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Climate Scenarios Table

This page is part of the project: Apostle Islands

 

Scenarios for years leading up to 20401

Climate Driver Least Change Soggy Yo-Yo Hot and Bothered
Average Temperature

winter: +4 deg(F)

spring: +2 deg(F)

summer: +2 deg(F)

fall: +3 deg(F)

winter: +1 deg(F)

spring: +2 deg(F)

summer: +2 deg(F)

fall: +3 deg(F)

winter: +1 deg(F)

spring: +2 deg(F)

summer: +8 deg(F)

fall: +3 deg(F)

winter: +7 deg(F)

spring: +7 deg(F)

summer: +8 deg(F)

fall: +6 deg(F)

Hot Days No change in the number of days above 95 deg (F) or the maximum length (in days) of consecutive hot days for a given year.  Normally, there are about 0-10 "hot" days per year and the longest running period of hot days is less than 5 days.2 No change in the number of days above 95 deg (F) or the maximum length (in days) of consecutive hot days for a given year. + 5 more days each year above 95 degrees (F) and the longest running hot period is extended by 4 additional days (totaling about a week of days all above 95 each year). + 5 more days each year above 95 degrees (F) and the longest running hot period is extended by 4 additional days (totaling about a week of days all above 95 each year).
Cold Days Winter temperatures are above freezing for a total of an additional 2 weeks each year 3  Currently4 there are 150-170 cold days per year. Winter temperatures are above freezing for a total of an additional 2 weeks each year. Winter temperatures are above freezing for a total of an additional 2 weeks each year.  Extremely cold temperatures will occur more often assuming an increase in polar cold-air outbreaks from a primarily negative arctic oscillation.    Winter temperatures are above freezing for a total of an additional 3 weeks each year.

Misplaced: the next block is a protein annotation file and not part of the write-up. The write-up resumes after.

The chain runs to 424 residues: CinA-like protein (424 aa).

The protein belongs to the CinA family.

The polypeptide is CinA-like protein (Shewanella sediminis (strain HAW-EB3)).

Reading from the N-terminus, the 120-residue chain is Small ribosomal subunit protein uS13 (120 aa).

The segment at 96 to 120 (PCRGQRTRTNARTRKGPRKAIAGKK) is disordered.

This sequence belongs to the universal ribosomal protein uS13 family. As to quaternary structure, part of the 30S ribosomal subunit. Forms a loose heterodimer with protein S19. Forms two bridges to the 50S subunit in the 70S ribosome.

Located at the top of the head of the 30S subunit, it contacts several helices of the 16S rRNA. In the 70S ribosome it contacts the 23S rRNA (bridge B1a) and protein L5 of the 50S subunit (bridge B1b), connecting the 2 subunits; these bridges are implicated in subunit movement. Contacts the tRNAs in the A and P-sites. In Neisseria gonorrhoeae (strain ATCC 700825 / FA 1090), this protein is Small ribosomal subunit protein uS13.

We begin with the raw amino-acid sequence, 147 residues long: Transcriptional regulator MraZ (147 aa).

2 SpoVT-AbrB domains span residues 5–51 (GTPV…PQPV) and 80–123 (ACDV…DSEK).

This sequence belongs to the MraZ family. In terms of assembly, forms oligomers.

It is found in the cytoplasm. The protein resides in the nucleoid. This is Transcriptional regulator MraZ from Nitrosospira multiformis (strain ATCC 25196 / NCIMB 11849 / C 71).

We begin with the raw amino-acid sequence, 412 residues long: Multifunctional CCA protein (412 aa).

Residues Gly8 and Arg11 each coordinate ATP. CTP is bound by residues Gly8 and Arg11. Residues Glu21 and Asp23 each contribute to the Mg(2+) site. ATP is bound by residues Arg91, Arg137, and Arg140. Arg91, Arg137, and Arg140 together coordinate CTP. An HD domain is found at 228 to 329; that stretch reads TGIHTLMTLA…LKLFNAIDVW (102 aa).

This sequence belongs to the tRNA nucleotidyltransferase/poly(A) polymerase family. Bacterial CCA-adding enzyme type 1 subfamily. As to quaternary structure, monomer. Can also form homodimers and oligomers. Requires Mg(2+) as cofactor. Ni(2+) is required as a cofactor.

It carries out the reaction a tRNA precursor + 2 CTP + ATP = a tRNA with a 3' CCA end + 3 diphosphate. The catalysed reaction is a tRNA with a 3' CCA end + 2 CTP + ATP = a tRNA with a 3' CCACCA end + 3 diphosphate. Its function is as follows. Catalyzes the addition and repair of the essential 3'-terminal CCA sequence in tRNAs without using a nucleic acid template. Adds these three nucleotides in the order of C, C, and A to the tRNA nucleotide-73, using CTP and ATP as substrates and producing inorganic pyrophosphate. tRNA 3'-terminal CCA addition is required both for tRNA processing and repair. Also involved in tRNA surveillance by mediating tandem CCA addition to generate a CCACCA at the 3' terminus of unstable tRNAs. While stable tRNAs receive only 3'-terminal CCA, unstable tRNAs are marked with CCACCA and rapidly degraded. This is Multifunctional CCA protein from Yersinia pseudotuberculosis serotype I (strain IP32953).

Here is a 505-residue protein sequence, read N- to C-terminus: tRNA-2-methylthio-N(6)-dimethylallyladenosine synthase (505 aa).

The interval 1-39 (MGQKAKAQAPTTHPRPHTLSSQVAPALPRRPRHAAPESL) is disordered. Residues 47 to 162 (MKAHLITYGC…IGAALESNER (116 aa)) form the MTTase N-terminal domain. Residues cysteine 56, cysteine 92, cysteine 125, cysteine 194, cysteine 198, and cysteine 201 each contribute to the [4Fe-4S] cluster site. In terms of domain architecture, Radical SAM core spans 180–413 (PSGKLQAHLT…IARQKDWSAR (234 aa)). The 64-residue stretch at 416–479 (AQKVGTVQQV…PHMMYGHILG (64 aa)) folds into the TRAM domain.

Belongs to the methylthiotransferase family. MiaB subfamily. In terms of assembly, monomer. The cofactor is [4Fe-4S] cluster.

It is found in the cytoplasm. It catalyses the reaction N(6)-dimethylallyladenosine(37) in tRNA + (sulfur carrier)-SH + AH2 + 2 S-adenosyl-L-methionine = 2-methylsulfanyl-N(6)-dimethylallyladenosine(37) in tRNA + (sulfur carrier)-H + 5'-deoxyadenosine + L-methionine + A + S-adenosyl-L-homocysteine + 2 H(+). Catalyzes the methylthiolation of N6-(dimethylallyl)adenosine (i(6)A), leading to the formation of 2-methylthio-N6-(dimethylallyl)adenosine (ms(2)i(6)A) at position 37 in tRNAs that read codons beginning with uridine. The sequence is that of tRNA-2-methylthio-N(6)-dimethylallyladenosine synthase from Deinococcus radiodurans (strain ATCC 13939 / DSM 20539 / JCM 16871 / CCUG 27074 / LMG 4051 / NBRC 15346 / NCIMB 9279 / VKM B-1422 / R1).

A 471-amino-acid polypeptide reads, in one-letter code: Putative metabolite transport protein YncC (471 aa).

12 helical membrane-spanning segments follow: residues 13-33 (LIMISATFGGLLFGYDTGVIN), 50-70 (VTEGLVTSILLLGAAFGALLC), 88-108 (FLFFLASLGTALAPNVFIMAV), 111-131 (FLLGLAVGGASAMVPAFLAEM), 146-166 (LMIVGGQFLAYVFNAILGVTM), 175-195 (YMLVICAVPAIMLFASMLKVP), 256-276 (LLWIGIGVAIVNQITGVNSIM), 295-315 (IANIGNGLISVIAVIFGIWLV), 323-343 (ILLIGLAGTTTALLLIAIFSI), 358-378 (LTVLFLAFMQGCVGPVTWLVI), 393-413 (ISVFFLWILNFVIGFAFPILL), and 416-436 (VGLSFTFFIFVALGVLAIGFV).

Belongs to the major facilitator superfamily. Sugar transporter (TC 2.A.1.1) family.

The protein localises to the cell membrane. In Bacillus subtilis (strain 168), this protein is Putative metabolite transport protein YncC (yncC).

Average Precipitation

winter: +15% change

spring: -5% change

summer: -25% change

fall: +15% change

10% corresponds to about one inch of liquid precipitation.

winter: +20% change

spring: +15% change

summer: +20% change

fall: +20% change

winter: +15% change

spring: -5% change

summer: -20% change

fall: +5% change

winter: -5% change

spring: -5% change

summer: -30% change

fall: -10% change

Precipitation Extremes  No change in heavy precipitation events.  Madeline Island experienced 26 precipitation events greater than 1" over the 1981-2010 period, so less than one event per year on average. Extreme precipitation events occur more often (3 days per year compared to once per year, historically). Extreme precipitation events occur more often (3 days per year compared to once per year, historically). No change in heavy precipitation events.
Snowfall A few additional heavy lake-effect snowfall events are projected to occur each year; Total winter snowfall is projected to decrease by about 25 centimeters per year;5 Winter precipitation is projected to increase up to 15%5 indicating more precipitation will fall as rain rather than snow Mean annual snowfall increases 15% Mean annual snowfall increases 15%   Warming winter air temperatures maintain more open surface waters on Lake Superior allowing greater amounts of lake effect snowfall to occur along the lake's southern coastline.6 However, this could compete with overall drier conditions if the AO remains positive.
Frost-free Season Increase of two weeks for frost-free days.  The growing season will likely expand more at the end of the season (fall) as opposed to the beginning (spring) based on historical trends on Madeline Island. Same as least change Greater variability from year to year with increases in the frost free season up to one month.  A long frost free season one year could be followed by a short season the next year. The frost-free season is expanded by one month (currently the season lasts 120 days on average). The timing of the frost-free season starts one week earlier and extends 3 weeks later than present.